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Topic-icon Turbo induced engine surging

  • David Crass
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6 months 2 weeks ago #2114

It's taken a while, my A&P has been really busy, but the problem appears to be a leaking pressure relief valve. I fabricated a plate to blank it off and we did a ground run this afternoon, performed well! I discovered the leak on a second induction system inspection, I just missed it the first time around. The poppet is leaking badly on the back side, you can actually feel a breeze. We cleaned up the mating surfaces and checked it again and the leak was worse so I'll be sending it in for overhaul or exchange. I did soak the turbo center section with mouse milk over the weekend, but it spun freely before and after soaking. I pulled the propeller governor and took it into the prop shop, it checked out fine on the bench but the tech put me in touch with an A&P that's working with the same engine (new, 10 hours on the engine) in a turbo Saratoga that was surging as well. They discovered a leaking connection in the lines that provide pressure to the mags. The common denominator then would be any significant leaks in the induction system cause problems with the slope controller. I'll do another ground run after the overhauled pressure relief valve is installed and will give an update. Thanks to everyone that contributed to trouble shooting the problem!

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6 months 3 weeks ago #2110

I'm not familiar with the system you have on this aircraft but I flew a Cessna 340A for twenty years and maintained it as well. It appears you have done most of the things I would check concerning this problem but I might make a few suggestions. Does this installation have an alternate air source? If so you might check the installation and the sealing areas that prevent hot air from inside the engine cowling from getting into the normal intake. You stated there was a drop in performance after the engine warmed up.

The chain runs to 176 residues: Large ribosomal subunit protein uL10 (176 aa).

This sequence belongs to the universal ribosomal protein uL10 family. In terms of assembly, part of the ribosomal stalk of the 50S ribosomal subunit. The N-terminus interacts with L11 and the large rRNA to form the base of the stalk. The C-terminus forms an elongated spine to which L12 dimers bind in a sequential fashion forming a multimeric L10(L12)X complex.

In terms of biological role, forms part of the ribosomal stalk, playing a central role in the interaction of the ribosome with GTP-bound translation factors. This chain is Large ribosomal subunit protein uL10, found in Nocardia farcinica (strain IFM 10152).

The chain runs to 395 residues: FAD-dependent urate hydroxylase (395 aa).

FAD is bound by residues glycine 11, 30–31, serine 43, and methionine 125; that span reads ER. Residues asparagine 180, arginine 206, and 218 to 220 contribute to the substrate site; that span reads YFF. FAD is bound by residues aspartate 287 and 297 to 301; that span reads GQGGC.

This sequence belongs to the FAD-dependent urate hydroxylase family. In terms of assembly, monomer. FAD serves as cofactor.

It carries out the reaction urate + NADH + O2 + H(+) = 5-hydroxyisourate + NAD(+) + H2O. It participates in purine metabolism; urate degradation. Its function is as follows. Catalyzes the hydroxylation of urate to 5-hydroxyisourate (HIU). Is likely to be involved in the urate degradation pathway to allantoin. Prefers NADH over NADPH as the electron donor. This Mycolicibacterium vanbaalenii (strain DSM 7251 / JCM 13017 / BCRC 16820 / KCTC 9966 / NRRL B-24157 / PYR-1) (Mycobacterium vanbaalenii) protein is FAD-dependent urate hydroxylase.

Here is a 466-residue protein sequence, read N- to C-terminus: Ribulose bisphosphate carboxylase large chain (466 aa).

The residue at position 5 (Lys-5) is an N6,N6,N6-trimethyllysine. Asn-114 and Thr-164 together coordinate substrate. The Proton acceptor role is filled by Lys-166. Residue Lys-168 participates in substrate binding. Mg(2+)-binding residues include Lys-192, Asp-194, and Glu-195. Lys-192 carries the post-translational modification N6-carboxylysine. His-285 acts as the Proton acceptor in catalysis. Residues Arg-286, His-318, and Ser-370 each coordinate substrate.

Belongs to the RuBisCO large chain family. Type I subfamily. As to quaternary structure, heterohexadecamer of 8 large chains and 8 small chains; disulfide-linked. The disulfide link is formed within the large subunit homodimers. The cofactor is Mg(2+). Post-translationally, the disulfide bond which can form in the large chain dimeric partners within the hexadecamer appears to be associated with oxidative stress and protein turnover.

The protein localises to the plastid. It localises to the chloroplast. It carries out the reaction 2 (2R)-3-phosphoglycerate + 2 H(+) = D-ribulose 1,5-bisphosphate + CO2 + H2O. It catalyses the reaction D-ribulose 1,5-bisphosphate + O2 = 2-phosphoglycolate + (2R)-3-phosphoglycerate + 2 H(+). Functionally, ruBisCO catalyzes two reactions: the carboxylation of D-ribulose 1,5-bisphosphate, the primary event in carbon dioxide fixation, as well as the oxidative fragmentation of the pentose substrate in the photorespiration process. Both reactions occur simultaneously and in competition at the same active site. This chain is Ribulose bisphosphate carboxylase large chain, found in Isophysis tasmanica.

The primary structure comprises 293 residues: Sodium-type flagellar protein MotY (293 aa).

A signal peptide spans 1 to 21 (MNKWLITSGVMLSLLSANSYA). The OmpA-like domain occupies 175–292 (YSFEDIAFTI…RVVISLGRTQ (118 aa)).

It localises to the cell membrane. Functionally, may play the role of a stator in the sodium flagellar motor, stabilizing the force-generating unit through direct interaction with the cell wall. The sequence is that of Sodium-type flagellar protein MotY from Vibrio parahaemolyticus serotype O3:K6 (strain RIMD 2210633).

One long shot that happened to me twenty years ago was a failure at the exhaust wye where the two exhaust pipes converge and are channeled to the turbo. there is a piece of metal that is welded inside to prevent the exhaust from creating turbulence when it converges. Mine broke loose and caused a restriction that pretty much reduced the flow that knocked the engine power down to that of a naturally aspirated version. Yours may not be that bad yet but just worth checking.
Good luck and keep us posted.

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6 months 3 weeks ago #2109

Hi David;
How about a status update?? Are all systems go??

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6 months 3 weeks ago #2106

David,
I do not know if there are restrictions in the oil lines to the turbo and wastegate.
There is a requirement to put a restrictor at the engine in the oil pressure line to slow the loss of engine oil if that line fails.
I suppose it makes sense to have on in all the engine oil lines but I believe that since the oil lines from the engine to the controller and from the controller to the wastegate are designed to provide sufficient flow to cool the turbine center bearing, so my guess is that there isn't one in those lines.
I just talked with Main Turbo and was assured that there are no restrictions in the oil lines of the turbo system. There is a check valve above the turbo that is designed to prevent oil from puddling in the center section (then leaking out past the seals into the compressor and turbine wheels) when the engine is off.

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6 months 3 weeks ago #2105

David,
Sounds like a good plan.
Please let me know how things turn out.
S

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  • David Crass
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6 months 3 weeks ago #2104

Steve,
My A&P/IA wanted me to check with you and ask if either of the oil lines on controller are supposed to be orifice fittings. Lycoming tech mentioned it to him and it's mentioned in the trouble shooting guide but the Lycoming tech couldn't confirm or give any guidance.
Thanks!
David

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